Eye For Film >> Movies >> Nymph (2009) Film Review
Reviewed by: Anton Bitel
The camera drifts fluidly through the canopy of a jungle, down to the ground, casually taking in the passage of a distressed woman in flight and her two shirtless male pursuers. It then reverses its direction and circles round a tree to the sandy bank of a creek, where it rises again into the canopy. Moving through the air over the water to the treetops opposite before twisting back round to an aerial of the stream below - in which the bodies of the two would-be rapists are floating - the camera descends again and heads on to some felled trees along the riverside.
Opening shots rarely come more bravura than this. Lasting several minutes, this single, uncut take seems – well-nigh impossibly – to combine handheld, dollying and crane work, while capturing, askance and as if by accident, an event whose details remain shrouded in mystery (what happened to the girl? how did the men die?). What is more, despite the camera's weirdly angular shifts in direction and unnatural leaps from forest floor to crowning foliage and back again, the occasional sound of female breathing that intrudes upon all the creaks and birdsong of the jungle leaves it clear that what we are watching, in all its puzzling paradoxicality, represents the point of view of an unseen - and apparently supernatural - figure amid the trees.
Indeed, this uncanny opening might give viewers the impression that Nymph is a horror film – an impression that is only reinforced by the subsequent introduction of male protagonist Nop (Jayanama Nopachai) using an old-fashioned camera to take photos of a rural man talking about ghosts ("there are good spirits and bad spirits"). That Nop is then shown developing his own film in a private dark room would seem to be the genre clincher – this is to be Shutter (2004) all over again, right down to the photographic theme and the Thai setting.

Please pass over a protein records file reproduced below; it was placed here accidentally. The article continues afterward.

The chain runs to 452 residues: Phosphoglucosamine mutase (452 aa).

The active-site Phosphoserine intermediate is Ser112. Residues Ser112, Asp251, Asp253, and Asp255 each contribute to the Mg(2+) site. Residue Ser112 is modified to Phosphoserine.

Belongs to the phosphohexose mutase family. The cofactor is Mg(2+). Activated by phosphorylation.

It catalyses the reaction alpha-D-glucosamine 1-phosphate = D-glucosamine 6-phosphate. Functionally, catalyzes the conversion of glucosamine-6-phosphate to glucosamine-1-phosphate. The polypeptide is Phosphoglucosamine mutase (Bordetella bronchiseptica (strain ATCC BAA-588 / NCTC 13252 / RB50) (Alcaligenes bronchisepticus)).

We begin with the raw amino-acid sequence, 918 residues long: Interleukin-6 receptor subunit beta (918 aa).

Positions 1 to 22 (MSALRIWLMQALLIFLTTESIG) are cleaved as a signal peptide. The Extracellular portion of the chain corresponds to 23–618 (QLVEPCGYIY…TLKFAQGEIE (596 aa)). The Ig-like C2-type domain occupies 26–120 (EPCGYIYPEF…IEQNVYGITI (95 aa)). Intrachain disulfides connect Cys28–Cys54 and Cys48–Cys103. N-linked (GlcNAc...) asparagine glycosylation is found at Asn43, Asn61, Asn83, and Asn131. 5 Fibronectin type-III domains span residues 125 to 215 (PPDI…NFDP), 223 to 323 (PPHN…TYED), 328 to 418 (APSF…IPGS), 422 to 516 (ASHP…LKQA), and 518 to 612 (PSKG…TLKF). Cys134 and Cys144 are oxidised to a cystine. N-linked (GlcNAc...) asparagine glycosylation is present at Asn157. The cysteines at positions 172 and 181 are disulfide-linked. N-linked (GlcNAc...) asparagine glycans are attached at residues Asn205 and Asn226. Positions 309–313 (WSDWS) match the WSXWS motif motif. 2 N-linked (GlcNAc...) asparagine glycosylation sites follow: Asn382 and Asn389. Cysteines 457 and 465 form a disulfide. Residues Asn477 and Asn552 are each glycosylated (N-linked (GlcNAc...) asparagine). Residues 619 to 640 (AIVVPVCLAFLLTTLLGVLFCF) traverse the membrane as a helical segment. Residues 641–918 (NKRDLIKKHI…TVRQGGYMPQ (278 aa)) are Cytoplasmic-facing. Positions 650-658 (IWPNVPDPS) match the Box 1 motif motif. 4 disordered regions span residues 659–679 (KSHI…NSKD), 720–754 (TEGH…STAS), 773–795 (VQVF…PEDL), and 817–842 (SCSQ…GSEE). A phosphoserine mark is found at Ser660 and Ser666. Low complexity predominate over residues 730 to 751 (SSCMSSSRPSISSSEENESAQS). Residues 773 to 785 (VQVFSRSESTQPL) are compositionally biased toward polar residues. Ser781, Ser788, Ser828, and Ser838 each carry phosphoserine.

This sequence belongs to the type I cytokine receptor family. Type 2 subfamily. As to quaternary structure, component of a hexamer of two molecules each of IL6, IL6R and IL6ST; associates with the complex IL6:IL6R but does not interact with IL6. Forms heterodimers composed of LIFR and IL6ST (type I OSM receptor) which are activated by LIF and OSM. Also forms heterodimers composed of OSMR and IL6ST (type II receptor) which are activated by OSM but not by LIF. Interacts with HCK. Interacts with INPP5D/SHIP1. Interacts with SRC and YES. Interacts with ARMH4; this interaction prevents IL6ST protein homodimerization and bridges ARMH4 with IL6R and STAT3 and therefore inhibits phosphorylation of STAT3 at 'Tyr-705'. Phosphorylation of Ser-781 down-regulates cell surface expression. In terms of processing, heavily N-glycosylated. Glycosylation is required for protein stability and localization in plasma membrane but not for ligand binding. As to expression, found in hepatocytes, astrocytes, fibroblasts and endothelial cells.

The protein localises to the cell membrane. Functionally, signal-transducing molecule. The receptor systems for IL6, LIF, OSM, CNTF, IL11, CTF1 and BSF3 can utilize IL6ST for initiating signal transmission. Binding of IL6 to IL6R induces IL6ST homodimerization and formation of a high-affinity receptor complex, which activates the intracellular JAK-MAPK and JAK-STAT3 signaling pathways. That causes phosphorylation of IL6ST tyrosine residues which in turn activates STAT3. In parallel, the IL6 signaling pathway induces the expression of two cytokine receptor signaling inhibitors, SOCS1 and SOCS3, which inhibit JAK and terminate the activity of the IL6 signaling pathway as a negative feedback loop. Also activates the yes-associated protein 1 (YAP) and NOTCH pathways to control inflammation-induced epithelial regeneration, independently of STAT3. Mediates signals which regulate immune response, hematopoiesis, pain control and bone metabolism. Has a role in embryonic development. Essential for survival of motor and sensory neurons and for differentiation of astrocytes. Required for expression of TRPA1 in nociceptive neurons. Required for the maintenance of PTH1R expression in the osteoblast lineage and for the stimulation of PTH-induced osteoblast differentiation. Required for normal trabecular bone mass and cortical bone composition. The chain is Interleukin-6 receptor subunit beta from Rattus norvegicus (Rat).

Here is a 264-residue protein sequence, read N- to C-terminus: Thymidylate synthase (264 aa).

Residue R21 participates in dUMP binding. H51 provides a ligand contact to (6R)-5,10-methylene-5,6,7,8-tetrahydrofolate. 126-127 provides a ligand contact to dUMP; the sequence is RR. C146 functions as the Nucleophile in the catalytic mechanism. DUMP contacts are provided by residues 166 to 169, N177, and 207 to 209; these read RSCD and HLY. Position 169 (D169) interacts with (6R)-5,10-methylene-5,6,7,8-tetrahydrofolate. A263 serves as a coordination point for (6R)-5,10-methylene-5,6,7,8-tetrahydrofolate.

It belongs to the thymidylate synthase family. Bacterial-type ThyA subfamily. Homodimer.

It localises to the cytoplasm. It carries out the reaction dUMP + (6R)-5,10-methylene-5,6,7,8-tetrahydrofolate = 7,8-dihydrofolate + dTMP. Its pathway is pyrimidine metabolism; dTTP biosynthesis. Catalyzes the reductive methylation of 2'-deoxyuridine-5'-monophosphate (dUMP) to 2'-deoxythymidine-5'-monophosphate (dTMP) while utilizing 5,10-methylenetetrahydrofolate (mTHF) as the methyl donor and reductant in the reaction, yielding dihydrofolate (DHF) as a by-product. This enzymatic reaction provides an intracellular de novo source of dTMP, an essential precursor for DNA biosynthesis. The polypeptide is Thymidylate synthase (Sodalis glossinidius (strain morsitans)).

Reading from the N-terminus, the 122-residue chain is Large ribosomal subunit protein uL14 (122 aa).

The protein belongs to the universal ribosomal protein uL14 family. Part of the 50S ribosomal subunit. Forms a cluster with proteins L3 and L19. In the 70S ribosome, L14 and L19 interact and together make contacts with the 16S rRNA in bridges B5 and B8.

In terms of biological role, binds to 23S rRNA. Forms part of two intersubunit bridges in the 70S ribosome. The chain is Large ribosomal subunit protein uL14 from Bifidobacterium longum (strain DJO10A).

Except that it isn't. For while what follows in this seventh feature from Pen-Ek Ratanaruang (6ixtynin9, Last Life In The Universe, Invisible Waves) is certainly eerie and enigmatic, the real focus here is, as in his previous film Ploy (2007), the rot that has taken root in an urban marriage. The sap has long since stopped flowing in the relationship between Nop and his wife May (Wanida Termtanaporn), and for some time she has been having an affair with her boss Korn (Chamanum Wanwinwatsara). Yet when the couple goes on a camping trip to the jungle and Nop vanishes shortly after photographing (and embracing) an ancient tree, May finds herself no less lost in her residual feelings for her husband than in the jungle - before at last she confronts the primal force that has seduced him away from her.
In Nymph, as in Vinyan (2008), we are being taken through a heady, atavistic landscape that belongs as much to the mind and the heart as to the conventional spaces of topography – although here, the manic grief and anger that drove Fabrice Du Welz's film have been replaced with the quieter, but equally destructive, powers of time, nature and decay.
Boasting beautiful photography and stunning sound design (where forest ambience blends seamlessly with Koichi Shimizu's electro-percussive score), Nymph is ultimately like the lengthy opening shot – deliberately paced, oblique and somewhat meandering, but artful precisely for showing only what it shows, and leaving the viewer to puzzle out afterwards the significance of what they have seen, and of what might have gone on in the shadowy ellipses that have remained off-screen.Reviewed on: 02 Nov 2009